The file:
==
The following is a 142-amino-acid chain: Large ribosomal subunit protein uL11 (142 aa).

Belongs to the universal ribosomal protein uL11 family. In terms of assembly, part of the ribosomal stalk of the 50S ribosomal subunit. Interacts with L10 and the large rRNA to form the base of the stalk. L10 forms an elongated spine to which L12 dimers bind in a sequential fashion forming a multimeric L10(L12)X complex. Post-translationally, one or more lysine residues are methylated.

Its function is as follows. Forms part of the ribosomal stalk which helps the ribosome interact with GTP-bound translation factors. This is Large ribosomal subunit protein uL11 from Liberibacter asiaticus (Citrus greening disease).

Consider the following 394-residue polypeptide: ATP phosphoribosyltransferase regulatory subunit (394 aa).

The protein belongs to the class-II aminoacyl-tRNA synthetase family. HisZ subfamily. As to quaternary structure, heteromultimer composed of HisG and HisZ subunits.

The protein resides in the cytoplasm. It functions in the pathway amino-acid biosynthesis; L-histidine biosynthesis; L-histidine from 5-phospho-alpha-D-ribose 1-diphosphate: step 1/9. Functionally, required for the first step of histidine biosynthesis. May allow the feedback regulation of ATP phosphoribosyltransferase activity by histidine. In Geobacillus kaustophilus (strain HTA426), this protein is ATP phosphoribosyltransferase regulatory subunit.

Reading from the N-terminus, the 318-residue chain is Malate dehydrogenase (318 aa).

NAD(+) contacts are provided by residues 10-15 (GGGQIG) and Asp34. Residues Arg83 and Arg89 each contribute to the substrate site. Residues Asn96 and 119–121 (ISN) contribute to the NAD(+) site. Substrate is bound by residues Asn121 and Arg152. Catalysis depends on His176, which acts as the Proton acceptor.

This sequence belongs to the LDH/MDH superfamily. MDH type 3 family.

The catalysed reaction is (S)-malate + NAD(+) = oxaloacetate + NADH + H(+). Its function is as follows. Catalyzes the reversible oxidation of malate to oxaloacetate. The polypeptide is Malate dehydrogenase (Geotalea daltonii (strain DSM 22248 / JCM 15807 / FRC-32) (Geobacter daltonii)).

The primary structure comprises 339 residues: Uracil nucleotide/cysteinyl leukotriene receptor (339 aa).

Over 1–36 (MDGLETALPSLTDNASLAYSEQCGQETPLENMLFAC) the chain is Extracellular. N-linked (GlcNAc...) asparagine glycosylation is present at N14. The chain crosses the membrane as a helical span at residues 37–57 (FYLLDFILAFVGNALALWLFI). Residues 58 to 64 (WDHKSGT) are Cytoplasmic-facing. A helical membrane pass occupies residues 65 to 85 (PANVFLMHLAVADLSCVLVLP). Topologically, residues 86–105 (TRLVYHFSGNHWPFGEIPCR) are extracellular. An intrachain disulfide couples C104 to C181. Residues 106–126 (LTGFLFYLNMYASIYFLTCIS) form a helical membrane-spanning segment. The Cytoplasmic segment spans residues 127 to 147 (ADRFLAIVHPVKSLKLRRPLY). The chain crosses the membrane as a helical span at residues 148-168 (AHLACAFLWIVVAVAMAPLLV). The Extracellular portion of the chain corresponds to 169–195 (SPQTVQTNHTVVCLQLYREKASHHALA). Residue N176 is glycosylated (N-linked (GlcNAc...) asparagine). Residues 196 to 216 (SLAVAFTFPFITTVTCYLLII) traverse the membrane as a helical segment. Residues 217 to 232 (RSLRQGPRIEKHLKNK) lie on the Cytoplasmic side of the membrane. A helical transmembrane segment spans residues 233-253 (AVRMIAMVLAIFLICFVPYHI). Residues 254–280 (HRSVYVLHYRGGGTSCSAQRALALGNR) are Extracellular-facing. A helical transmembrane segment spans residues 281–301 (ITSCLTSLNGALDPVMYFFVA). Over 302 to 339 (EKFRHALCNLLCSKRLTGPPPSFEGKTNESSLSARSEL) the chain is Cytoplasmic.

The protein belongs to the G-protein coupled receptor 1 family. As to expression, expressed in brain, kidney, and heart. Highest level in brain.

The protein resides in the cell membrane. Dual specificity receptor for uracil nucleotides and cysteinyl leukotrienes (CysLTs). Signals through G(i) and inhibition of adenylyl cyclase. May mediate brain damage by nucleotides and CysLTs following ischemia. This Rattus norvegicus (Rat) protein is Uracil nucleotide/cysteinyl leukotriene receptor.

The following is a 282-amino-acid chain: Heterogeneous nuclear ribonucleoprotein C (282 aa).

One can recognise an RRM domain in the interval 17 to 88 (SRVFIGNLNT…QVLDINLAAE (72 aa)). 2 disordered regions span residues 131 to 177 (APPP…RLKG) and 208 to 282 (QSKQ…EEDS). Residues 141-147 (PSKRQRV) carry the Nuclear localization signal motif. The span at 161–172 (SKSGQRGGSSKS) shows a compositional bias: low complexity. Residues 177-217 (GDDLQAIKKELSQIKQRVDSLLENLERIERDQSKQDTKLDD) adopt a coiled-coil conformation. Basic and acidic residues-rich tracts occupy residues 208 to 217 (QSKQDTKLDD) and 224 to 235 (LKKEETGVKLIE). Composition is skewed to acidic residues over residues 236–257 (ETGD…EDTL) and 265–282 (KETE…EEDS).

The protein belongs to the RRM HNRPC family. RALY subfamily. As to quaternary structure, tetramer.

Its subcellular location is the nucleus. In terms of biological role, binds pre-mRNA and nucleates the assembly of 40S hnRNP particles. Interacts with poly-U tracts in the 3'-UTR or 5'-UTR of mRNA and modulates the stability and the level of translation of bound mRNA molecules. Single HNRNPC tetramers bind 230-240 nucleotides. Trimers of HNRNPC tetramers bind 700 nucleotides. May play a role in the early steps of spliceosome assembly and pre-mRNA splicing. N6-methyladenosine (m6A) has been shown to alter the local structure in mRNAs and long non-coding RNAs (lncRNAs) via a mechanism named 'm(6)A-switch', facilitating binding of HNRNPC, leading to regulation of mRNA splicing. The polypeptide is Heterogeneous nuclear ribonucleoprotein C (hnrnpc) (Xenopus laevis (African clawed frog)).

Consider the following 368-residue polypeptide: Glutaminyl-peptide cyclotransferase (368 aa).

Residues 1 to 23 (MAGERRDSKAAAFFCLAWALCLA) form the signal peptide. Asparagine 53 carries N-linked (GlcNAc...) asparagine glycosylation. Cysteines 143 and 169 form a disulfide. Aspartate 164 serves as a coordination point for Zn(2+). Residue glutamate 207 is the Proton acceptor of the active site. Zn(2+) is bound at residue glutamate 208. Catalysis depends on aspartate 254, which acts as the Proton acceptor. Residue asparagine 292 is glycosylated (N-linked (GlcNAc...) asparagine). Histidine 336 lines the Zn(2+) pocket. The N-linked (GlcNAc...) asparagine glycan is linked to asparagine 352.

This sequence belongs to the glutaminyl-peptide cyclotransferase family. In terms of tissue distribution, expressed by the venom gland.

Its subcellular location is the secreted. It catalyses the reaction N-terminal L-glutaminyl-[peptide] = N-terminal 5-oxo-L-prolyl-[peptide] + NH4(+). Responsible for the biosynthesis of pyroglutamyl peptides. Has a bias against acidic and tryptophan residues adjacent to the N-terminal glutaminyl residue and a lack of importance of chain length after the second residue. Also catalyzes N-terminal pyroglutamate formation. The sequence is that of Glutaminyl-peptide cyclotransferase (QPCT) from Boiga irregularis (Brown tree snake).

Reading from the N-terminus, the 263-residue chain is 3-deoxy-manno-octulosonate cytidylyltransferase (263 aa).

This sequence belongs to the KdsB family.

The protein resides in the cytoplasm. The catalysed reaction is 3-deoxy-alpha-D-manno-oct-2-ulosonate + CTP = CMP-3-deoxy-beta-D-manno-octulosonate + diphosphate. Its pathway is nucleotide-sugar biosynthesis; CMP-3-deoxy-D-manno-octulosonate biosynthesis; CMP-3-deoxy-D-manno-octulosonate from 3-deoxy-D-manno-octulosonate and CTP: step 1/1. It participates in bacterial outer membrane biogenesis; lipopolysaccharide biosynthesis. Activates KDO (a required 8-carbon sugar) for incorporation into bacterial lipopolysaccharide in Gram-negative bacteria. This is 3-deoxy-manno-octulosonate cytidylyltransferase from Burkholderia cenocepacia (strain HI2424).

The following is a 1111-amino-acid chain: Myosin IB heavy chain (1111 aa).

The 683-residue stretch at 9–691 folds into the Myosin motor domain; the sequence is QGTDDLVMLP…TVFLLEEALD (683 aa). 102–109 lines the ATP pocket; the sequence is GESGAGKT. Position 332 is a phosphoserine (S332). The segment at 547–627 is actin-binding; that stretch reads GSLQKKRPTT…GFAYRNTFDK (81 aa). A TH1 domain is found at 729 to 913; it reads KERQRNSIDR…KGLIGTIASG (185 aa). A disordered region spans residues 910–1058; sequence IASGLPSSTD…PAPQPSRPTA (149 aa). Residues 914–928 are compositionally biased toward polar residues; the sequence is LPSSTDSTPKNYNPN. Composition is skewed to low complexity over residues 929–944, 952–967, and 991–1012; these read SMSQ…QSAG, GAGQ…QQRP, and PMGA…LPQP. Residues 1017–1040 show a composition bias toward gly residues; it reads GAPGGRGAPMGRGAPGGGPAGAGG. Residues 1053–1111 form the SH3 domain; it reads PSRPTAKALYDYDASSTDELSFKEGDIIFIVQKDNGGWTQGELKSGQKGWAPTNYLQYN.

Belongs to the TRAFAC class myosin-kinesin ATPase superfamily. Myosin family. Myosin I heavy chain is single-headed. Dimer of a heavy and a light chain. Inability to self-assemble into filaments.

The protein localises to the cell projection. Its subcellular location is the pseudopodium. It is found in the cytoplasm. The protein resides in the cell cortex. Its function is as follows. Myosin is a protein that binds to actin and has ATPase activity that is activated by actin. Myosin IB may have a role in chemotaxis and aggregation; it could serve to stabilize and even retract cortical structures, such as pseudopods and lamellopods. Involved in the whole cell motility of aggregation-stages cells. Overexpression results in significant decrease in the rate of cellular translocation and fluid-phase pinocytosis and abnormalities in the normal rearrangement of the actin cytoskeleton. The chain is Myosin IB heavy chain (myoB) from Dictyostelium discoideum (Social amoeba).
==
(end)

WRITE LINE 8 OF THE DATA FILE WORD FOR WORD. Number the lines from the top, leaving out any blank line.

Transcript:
NAD(+) contacts are provided by residues 10-15 (GGGQIG) and Asp34. Residues Arg83 and Arg89 each contribute to the substrate site. Residues Asn96 and 119–121 (ISN) contribute to the NAD(+) site. Substrate is bound by residues Asn121 and Arg152. Catalysis depends on His176, which acts as the Proton acceptor.